• 1 stalk celery, finely chopped
  • 2 cloves garlic, peeled and finely chopped or grated
  • 14-ounce (400 grams) can/tin crushed or whole tomatoes
  • 2 1/2 tablespoons tomato ketchup
  • 1 teaspoon granulated sugar
  • 1/4 teaspoon Worcestershire sauce (or vegetarian option)
  • 1 teaspoon salt (or to taste)


  1. To a large bowl add 4 cups (2 pints) of warm water to a bowl and add beans, soak at room temperature for 8 hours. After 8 hours drain, discard the liquid and rinse the beans.
  2. To a large saucepan, add 6 cups water and bring to a simmer. Add the beans, cover and simmer for 1 hour, stirring often so they don't stick to the bottom. Cooking time will depend on your beans so check them often for tenderness.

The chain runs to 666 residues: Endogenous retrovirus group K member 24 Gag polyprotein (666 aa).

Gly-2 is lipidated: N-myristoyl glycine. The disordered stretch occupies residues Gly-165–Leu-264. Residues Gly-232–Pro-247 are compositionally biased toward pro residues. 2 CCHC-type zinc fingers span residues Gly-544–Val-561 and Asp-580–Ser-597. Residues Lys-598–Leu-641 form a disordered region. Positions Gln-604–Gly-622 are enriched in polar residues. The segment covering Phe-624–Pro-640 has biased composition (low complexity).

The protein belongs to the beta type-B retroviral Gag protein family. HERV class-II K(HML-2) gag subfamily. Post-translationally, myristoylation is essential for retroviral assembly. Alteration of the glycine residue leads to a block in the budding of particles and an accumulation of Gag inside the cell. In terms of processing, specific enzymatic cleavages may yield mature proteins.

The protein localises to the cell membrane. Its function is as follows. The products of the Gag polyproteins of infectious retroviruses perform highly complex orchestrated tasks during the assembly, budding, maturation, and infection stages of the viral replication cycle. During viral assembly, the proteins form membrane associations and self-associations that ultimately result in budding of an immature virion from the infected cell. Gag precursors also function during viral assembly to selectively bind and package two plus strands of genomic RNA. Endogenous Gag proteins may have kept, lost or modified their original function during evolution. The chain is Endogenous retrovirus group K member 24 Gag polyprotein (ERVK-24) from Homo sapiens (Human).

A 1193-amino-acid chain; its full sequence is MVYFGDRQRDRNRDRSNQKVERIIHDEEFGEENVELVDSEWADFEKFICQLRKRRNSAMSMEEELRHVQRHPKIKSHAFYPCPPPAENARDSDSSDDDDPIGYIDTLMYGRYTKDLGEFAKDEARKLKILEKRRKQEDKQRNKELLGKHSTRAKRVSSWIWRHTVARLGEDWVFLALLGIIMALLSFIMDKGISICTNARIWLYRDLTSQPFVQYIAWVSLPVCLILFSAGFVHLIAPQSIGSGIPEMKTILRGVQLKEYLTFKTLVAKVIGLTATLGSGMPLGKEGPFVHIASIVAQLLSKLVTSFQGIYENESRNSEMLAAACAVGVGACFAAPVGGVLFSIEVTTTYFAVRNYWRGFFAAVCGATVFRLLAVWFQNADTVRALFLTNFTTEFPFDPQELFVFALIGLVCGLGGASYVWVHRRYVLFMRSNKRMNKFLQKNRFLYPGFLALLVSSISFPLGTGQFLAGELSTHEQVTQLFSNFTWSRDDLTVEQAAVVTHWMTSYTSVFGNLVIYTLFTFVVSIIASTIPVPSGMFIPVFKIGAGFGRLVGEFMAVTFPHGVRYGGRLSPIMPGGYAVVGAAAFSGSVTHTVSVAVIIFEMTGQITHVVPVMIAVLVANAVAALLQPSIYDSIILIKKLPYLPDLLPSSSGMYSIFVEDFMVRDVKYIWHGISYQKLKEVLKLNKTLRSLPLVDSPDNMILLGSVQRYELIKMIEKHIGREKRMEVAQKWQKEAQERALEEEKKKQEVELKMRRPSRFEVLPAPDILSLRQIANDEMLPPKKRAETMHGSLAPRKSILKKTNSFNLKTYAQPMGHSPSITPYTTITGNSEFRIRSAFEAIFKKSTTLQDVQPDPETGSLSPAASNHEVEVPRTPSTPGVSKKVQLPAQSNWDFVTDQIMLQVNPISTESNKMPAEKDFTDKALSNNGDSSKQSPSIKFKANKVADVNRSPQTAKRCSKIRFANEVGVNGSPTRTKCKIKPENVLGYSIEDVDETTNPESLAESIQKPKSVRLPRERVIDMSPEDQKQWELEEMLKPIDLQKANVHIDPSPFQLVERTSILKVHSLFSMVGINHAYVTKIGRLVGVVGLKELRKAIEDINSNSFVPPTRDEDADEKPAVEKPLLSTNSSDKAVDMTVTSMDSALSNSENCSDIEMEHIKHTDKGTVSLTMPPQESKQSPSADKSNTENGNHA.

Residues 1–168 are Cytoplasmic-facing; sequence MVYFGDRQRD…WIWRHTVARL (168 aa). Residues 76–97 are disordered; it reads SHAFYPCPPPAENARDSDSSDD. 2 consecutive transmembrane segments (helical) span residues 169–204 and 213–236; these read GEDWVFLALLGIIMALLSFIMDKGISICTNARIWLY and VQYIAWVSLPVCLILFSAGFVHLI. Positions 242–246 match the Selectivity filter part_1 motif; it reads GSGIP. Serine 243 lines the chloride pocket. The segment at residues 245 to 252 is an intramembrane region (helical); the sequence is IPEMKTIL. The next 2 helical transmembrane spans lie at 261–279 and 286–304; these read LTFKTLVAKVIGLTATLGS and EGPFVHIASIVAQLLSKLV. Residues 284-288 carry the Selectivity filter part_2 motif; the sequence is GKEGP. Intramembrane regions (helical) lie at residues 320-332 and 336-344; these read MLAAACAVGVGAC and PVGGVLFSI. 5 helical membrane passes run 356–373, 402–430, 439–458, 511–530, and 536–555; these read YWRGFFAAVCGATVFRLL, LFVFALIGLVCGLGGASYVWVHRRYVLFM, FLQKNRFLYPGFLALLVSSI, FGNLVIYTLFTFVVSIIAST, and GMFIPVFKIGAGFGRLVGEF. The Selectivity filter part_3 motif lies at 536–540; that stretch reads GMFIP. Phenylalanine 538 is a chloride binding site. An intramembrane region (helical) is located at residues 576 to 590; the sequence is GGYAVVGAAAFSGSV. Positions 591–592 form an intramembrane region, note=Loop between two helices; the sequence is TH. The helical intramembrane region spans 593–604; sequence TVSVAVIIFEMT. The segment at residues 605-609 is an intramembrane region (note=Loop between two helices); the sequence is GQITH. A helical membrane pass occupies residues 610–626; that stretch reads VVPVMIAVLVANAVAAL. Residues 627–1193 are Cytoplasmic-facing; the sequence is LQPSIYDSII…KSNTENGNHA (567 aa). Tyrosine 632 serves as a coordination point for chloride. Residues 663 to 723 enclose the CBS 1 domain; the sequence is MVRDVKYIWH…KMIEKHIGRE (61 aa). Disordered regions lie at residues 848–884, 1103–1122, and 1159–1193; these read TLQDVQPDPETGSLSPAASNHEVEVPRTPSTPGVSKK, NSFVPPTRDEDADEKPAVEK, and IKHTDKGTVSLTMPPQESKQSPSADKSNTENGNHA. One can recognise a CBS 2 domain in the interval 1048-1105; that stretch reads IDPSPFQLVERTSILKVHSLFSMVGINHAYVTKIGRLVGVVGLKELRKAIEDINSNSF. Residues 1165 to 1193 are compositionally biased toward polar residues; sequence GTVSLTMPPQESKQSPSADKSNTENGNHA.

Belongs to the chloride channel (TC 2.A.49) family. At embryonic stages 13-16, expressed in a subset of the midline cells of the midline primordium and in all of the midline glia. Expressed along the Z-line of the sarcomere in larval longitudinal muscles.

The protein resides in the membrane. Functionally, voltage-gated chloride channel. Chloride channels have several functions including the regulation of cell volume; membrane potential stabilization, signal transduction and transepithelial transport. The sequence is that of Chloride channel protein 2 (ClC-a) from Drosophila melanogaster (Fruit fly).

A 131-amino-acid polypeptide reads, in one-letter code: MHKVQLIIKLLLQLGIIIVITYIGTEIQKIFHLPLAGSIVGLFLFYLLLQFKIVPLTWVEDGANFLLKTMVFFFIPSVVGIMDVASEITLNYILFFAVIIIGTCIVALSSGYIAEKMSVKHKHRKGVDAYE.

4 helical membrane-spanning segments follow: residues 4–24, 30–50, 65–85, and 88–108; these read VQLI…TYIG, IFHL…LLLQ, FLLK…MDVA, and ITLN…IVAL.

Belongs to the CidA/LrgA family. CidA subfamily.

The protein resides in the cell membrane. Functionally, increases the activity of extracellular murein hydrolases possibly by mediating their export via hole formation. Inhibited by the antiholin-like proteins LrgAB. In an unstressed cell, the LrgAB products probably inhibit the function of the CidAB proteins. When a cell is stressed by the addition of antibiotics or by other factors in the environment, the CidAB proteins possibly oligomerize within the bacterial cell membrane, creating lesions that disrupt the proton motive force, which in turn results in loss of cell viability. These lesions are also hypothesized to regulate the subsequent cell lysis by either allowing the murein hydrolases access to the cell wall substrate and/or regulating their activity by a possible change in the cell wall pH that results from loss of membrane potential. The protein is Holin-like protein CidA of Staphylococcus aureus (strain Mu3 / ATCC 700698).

3. Preheat oven to 320°F/160°C.
  4. While the beans cook (15 minutes before they finish boiling) add the oil to a large, oven-proof skillet and heat over medium heat. Add the onion, carrot and celery, cook until softened, about 5 minutes. Stir in the garlic and cook for 1 minute. Add the tomatoes (if using whole, crush with hands) ketchup, sugar, Worcestershire sauce and salt. Be mindful if your ketchup is salty, you may need to adjust the salt. Stir to combine. Add 1/4 cup (50 ml) water and stir, simmer for 15 minutes. Turn off the heat and stir in 1 cup (236 ml) water. Use a hand blender or a blender, working in batches to blend until smooth. Return back to the same pan stir in 3/4 cup water. Taste for seasoning.
  5. Drain the cooked beans and discard the water. Add the beans to the pan with the cooked vegetables and stir.
  6. Transfer the pan to the oven and bake for 20 minutes uncovered.

Nutrition Information



Serving Size


Amount Per Serving Calories 138Total Fat 2gSaturated Fat 0gTrans Fat 0gUnsaturated Fat 2gCholesterol 0mgSodium 332mgCarbohydrates 26gFiber 6gSugar 8gProtein 6g

This nutrition calculation is provided by Nutronix that is only a guideline and not intended for any particular diet.